The Third Sector Research Centre are hosting an excellent series of dialogues on the future of the Third Sector. They’re asking some really important questions which, I think, amidst the usual bun-fight for resources, rarely get asked or adequately discussed.
The latest dialogue is entitled Is the third sector so special? What is it worth? In response to their discussion paper, I’ve just posted the following comment:
Many thanks for an interesting and thought-provoking discussion paper.
I was particularly struck by the challenge to think about the ‘worth’ of the sector in ways that are not simply monetary. And this has got me onto thinking about what role questions of ethics and morality play in understandings of the third sector.
It seems to me that a preoccupation with measuring economic ‘contribution’ and ‘usefulness’ (whether of individual organisations or the sector as a whole) reflects an essentially utilitarian outlook. It’s all about calculating benefits in order to ensure ‘the greatest happiness for the greatest number.’
The language of ‘values’, in contrast, may be seen as a corrective to the limitations of a purely utilitarian approach. Yet while it may be possible to unite around (somewhat vague) statements like “values are the key”, agreeing on the values that characterise an incredibly diverse sector is another matter entirely.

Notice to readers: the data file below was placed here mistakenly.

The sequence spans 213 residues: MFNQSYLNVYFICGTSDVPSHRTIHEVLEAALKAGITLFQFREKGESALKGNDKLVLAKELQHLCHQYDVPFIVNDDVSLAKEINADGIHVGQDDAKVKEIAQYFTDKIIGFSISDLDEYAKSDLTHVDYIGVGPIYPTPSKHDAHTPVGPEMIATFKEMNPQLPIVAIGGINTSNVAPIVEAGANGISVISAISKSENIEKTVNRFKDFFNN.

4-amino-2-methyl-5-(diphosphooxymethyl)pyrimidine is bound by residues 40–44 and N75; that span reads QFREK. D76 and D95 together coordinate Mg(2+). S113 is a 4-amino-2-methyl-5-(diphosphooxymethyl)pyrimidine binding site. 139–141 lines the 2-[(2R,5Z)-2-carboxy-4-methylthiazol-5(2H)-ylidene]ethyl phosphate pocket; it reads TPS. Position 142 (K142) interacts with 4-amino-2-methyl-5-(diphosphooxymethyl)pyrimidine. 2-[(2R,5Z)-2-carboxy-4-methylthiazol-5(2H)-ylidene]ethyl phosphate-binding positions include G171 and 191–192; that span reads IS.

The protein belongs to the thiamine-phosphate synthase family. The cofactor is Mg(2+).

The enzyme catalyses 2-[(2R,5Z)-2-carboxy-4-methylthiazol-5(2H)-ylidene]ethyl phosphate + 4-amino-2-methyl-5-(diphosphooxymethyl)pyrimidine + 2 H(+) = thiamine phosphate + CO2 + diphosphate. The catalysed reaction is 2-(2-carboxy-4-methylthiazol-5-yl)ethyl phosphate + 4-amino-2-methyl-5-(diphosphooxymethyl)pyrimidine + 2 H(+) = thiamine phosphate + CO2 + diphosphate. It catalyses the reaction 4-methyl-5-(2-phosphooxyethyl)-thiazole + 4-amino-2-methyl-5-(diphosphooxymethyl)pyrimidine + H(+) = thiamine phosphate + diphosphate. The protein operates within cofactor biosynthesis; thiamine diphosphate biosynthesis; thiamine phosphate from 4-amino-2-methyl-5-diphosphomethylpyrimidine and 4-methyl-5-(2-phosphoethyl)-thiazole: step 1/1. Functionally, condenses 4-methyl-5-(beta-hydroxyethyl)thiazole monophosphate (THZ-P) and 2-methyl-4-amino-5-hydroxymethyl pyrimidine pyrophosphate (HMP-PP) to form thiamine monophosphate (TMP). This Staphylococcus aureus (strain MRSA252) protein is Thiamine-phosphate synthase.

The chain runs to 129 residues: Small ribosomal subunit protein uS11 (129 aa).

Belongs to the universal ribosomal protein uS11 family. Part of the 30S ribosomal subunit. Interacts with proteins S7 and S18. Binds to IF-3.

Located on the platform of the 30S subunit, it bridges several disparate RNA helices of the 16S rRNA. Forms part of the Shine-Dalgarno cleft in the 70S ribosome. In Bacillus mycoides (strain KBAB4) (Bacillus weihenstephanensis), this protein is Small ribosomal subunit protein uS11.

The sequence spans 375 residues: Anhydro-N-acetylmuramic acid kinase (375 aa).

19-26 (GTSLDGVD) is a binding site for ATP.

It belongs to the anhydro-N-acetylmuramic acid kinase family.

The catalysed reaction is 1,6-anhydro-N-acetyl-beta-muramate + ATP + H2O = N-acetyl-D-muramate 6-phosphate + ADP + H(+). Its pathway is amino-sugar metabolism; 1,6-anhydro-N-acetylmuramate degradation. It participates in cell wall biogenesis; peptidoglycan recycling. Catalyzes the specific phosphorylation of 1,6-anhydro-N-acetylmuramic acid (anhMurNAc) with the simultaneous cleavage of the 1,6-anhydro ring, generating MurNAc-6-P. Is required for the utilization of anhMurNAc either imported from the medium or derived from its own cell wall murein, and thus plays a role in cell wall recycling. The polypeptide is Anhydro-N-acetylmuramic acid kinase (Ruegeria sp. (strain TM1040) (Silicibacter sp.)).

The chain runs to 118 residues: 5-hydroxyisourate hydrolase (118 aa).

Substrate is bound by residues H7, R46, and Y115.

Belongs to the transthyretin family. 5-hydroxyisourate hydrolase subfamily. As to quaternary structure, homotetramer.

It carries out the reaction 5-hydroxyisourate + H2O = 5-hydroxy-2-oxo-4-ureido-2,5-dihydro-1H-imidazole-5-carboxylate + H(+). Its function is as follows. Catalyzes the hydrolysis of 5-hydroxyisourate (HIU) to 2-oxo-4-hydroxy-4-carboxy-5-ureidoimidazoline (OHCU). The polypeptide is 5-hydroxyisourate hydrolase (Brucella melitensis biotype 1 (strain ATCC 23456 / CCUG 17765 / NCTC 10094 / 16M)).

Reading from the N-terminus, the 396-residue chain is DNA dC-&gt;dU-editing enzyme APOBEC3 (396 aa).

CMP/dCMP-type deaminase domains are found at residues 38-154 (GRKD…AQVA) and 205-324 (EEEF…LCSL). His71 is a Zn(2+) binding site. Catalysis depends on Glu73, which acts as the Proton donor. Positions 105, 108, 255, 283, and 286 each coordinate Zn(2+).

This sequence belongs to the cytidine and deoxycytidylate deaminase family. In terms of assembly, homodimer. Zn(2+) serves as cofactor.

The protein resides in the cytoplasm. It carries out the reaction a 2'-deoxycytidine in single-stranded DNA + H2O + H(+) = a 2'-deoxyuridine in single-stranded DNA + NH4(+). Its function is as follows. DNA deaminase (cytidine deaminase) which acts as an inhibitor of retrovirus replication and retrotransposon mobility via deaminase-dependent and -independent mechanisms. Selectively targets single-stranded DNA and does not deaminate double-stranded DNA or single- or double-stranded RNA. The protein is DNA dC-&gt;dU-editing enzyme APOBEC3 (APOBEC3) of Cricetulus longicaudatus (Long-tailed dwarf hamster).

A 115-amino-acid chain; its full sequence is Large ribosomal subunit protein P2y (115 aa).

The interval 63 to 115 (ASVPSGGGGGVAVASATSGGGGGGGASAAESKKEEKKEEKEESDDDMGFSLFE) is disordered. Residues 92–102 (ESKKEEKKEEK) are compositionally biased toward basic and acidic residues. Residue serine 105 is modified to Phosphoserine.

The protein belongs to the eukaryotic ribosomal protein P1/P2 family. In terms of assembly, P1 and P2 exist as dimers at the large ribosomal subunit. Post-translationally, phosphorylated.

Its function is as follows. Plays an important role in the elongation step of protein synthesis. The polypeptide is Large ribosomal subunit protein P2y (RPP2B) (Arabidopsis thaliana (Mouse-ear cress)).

I’m reminded of what the moral philosopher Alisdair MacIntyre writes about living amidst an ‘epistemological crisis’ – a time in which there “seems to be no rational way of securing moral agreement in our culture” (After Virtue, Chapter 2). This makes me wonder, amidst all rhetoric of ‘third sector values’ that sometimes prevails, how much serious thought has gone into considering the various philosophical, ethical and religious underpinnings of third sector activity?Does anyone know of anything helpful that’s been written (or indeed done practically) around this?
Maybe slightly abstract – but the main point I’m getting at is that discussions of worth and value within any sector can’t (or at least shouldn’t) be dominated by monetary considerations alone. Deeper ethical questions also need to be raised.